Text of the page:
The wings, both in disposition and construction, are substantially the same as in the former machine. The characteristic wash-out at the root of the lower planes is even more pronounced than was the case in the C.L. II machine. It will be seen from photograph A that the rear spar is bent and twisted by this wash-out. The exact shape of the trailing edge of one of the lower planes is shown in the scale drawings.
Fig. 1 gives a section of the upper wing drawn to scale, and Fig. 2 a comparison of the upper aerofoil of the C.L. IV with the R.A.F. 14 section, which is dotted. From Fig. 1 it will be noticed that the 3-ply surrounds to the spars are still employed. They are drawn to scale in Fig. 3.
The ailerons remain unaltered in the C.L. IV machine, and this is also true of the interplane and centre section struts.
The attachment of upper wings to centre section and of lower wings to fuselage are unaltered, except that the tube which, in the earlier machine, passed right across the fuselage and connected the spars of the port and starboard lower wings is no longer found. Its place is taken by two fuselage fittings of the type shown in Fig. 4.
Although the fuselage of the C.L. IV machine is very like that of the C.L. II type, the machine now being described has a body which is practically 3 feet shorter than that of the earlier machine.
Tail planes and Skid
It is in these components that the greatest differences between the two types are found. The tail plane is now in one piece, and is laid across the rear of the fuselage, and attached there by the bolts shown in Fig. 6. The undivided elevator is now balanced, and the aspect ratio of the whole horizontal tail is larger than was the case in the earlier model. Besides this the actual area is greater. (It has been remarked that the C.L. IV body is 3 feet shorter.)
The fin and rudder were not salved, and comparison is therefore not possible, but it is clear from the fuselage design that the fin is a separate unit simply attached to the body, and not an integral part of it. It is also established that the rudder post is now found in the same vertical plane as the leading edge of the elevator. It will be remembered that the rudder post, in the C.L. II type, was fixed more than a foot forward of the elevator fulcrum.
The inverted camber of the C.L. II tail plane is now abolished, and a symmetrical camber substituted, and the rather elaborate tail skid of the earlier model has been simplified to the type found in the modern L.V.G. biplanes. In this type the skid is entirely exposed, and is pivoted on the lower edge of a small triangular fin under the tail plane. (See photograph and general arrangement drawings.)
The landing gear is substantially the same as in the C.L. II machine, but, as may be seen in Fig. 5, two compression tubes now run parallel to the axle, instead of one, as before.
The gun ring has been additionally stayed in front, but otherwise remains the same. It was fitted with a Parabellum gun.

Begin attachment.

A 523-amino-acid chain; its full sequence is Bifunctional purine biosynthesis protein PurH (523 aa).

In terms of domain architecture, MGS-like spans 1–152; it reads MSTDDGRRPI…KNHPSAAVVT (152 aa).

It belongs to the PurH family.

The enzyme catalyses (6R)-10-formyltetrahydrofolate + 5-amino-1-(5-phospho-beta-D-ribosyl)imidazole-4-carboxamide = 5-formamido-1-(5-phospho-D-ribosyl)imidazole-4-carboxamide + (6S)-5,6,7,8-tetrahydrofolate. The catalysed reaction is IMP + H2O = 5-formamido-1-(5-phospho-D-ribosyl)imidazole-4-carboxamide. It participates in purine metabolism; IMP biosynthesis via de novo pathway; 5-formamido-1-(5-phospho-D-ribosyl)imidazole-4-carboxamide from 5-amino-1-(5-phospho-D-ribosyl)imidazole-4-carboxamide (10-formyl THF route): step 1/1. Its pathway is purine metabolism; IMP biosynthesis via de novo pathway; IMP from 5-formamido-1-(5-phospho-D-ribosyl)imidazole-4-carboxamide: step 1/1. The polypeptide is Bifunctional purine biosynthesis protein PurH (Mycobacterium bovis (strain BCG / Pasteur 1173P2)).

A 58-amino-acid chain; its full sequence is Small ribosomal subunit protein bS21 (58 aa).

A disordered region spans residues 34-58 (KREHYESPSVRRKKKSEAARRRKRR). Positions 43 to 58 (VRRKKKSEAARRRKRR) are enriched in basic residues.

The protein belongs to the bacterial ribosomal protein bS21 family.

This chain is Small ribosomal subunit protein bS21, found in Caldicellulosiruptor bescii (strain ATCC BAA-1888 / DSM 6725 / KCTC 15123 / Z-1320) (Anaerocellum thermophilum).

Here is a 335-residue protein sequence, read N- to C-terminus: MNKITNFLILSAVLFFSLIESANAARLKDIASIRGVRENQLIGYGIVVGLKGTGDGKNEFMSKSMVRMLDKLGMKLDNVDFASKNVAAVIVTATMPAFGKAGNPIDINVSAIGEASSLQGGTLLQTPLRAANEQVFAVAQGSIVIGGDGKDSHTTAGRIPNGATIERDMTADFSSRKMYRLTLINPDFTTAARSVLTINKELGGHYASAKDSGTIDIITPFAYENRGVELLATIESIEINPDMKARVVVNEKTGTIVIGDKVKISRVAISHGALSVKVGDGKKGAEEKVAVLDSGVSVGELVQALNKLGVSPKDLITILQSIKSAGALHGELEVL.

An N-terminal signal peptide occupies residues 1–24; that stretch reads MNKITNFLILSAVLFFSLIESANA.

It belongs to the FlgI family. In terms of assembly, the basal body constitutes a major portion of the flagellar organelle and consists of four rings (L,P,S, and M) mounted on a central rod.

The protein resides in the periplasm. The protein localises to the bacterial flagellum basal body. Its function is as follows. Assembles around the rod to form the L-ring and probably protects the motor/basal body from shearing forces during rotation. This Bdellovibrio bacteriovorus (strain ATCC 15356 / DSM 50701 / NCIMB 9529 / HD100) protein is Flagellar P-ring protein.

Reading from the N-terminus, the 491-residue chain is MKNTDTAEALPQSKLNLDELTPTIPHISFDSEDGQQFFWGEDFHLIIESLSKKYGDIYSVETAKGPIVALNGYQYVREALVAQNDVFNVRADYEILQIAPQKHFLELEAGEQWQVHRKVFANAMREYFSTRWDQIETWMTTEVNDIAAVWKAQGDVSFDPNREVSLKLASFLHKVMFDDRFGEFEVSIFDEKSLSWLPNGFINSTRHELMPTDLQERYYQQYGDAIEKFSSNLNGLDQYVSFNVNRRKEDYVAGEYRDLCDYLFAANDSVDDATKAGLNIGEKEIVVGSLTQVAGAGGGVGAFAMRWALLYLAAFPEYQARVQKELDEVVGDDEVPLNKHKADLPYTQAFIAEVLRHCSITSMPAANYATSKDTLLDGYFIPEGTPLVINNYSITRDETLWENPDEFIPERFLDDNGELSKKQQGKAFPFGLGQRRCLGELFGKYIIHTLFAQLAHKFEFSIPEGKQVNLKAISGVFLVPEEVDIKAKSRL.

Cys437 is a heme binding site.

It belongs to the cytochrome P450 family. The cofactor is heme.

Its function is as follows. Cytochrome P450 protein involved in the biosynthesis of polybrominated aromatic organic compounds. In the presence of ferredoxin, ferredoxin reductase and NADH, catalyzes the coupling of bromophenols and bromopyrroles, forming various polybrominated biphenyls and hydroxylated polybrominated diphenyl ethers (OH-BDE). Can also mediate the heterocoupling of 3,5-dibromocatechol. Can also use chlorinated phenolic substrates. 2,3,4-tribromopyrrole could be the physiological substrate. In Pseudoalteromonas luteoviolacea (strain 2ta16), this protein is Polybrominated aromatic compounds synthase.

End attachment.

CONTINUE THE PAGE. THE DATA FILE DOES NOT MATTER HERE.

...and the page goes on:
Two fixed guns of the Spandau type are arranged for, one each side of the camshaft, but only the one on the starboard side was fitted at the time of capture.
A ten-loop Very cartridge belt is tacked to the top of the fuselage just behind the cockpit - it may be seen in the photograph - and a total of twelve light hand grenades may be carried in the wooden racks, one of which may be seen on either side of the fuselage.
The practice of enclosing the control wires in the cockpit is still continued, but aluminium shields are used instead of the more permanent three-ply construction.
The machine is internally wired, but no wireless apparatus was on board at the time of capture. The dynamo bracket is no longer to be found alongside the engine, but is now on the front port undercarriage strut, and is driven by a propeller.
The pilot's seat is a shallow three-ply bucket, which rests on two cross pieces of wood supported on ribbed brass strips sweated to the top of the petrol tank, thus providing a fair amount of adjustment. This is the subject of a sketch (Fig. 7).
The fabric is throughout of the usual colour-printed type.
Schedule of Weights, Halberstadt, C.L. IV.
Body, with undercarriage, engine,
Spandau gun, petrol tank, gauges, and
controls 1220 0
Engine (dry), 180 Mercedes 635 0
Upper wing, complete (no bracing wires) 70 8
Lower wing, complete (with bracing wires) 64 0
Centre section, complete (with struts and
wiring) 108 8
Gravity petrol tank 11 4
Radiator 36 0
Centre section strut (Vee) 5 3
Centre section strut (straight) 2 4
Interplane strut (front), with cable 4 8
Interplane strut (rear), with cable 4 0
Undercarriage, complete, approximately 112 0
Shock absorber (one) 4 6
Axle, with bobbins and caps 14 8
Wheel, complete with tyre 20 4
Tyre and tube 8 12
Leading spar of wings (per foot run) 1 4
Trailing spar of wings (per foot run) 0 14 1/2
Tail plane and elevator (covered) 25 0
The aeroplane is in the Enemy Aircraft View Rooms, Islington, and may be seen on production of a pass, to be obtained by writing to :- The Controller, Technical Department, Ap.D. (L.), Central House, Kingsway, W.C. 2 .